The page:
Christopher Phillips

Leeds Trinity University
I am a Lecturer in the History Department at Leeds Trinity University, with a research specialism in the railway industry in Britain, 1870-1970. My doctoral research focused upon the influence of civilian business methods in the management of the British Expeditionary Force’s logistics network on the Western Front, and has been shortlisted for the Coleman Prize in 2016. I have published material from my thesis in a range of academic and public-facing media, including 'War & Society', the 'British Journal for Military History', and 'The Historian'. I also worked as an academic consultant for the BBC2 series 'Railways of the Great War', which first aired in August 2014 as part of the corporations' commemorations of the Centenary of the outbreak of the war.

The ‘technology of power’: Record keeping and British labour, 1917-18

From debates over the extent to which the tank or the aeroplane contributed to the Allied victory, to the introduction of chemical warfare and the prominence of high-explosive artillery shells, the role of technology in the conduct of the First … Continue reading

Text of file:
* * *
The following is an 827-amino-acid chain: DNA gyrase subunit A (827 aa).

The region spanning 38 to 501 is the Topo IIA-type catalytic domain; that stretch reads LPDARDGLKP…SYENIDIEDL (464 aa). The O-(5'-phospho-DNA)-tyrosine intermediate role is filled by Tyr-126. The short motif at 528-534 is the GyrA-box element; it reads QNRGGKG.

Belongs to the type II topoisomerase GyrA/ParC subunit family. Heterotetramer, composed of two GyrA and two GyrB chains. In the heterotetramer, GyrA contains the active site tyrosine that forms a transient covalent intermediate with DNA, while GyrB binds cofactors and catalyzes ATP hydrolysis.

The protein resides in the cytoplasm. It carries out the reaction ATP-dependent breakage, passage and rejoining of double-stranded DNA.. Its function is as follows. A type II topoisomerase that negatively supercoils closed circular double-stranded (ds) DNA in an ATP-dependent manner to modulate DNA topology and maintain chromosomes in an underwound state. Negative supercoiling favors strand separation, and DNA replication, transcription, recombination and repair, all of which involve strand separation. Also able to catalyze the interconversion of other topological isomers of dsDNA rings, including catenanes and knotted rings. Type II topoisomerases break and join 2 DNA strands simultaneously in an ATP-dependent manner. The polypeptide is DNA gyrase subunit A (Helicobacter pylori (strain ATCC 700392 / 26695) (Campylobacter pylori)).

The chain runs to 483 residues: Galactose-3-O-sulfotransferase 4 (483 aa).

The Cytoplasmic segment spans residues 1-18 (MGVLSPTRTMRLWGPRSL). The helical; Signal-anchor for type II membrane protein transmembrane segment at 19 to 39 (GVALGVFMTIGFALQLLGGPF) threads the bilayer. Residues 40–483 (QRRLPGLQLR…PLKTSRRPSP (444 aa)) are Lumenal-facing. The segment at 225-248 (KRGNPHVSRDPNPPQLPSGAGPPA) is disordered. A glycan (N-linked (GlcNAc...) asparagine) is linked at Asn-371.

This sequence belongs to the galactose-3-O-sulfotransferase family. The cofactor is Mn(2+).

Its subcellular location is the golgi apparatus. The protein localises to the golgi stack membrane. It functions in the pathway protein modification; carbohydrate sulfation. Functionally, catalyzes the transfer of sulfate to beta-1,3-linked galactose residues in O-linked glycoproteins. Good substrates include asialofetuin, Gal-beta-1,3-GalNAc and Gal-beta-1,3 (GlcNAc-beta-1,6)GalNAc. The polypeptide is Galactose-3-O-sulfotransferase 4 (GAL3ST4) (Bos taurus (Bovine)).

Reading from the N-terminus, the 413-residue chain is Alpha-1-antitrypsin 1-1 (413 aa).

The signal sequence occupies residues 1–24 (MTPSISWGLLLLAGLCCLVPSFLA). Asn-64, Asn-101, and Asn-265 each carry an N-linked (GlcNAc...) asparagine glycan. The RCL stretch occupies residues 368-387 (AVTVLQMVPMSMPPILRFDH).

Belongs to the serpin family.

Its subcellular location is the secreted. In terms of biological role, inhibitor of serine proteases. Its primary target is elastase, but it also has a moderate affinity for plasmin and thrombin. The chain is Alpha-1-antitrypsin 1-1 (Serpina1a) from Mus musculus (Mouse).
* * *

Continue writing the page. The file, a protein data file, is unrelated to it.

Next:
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Putting the ‘citizens’ back into the ‘citizen army’

Now that the dust appears to have settled, I’d like to revisit Michael Gove and his comments regarding the First World War made at the start of the year. But rather than get into the ins and outs and rights … Continue reading

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A railwayman goes to war: Francis Dent and the challenge of total war

Francis Henry Dent was born at Holyhead on New Year’s Eve 1866, where his father, Admiral Charles Bayley Calmady Dent, was employed as the Marine Superintendent of the London & North-Western Railway. At the age of seventeen the young Francis … Continue reading

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The ‘other’ citizen soldiers: recruiting technical experts on the Western Front

The term ‘citizen soldier’ evokes a particularly powerful image in Britain. The poignant histories of the ‘Pals’ Battalions’, raised utilizing the attraction of geographical and occupational connections, have contributed greatly to the lasting public impression of the conflict. Names such … Continue reading

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The Language of Business: Understanding the British ‘war machine’

In 1917, the American journalist Isaac Frederick Marcosson visited the General Headquarters [GHQ] of the British Expeditionary Force [BEF] at Montreuil-sur-Mer following a tour of the Western Front. He recorded his experiences of this visit for Everybody’s Magazine and in … Continue reading

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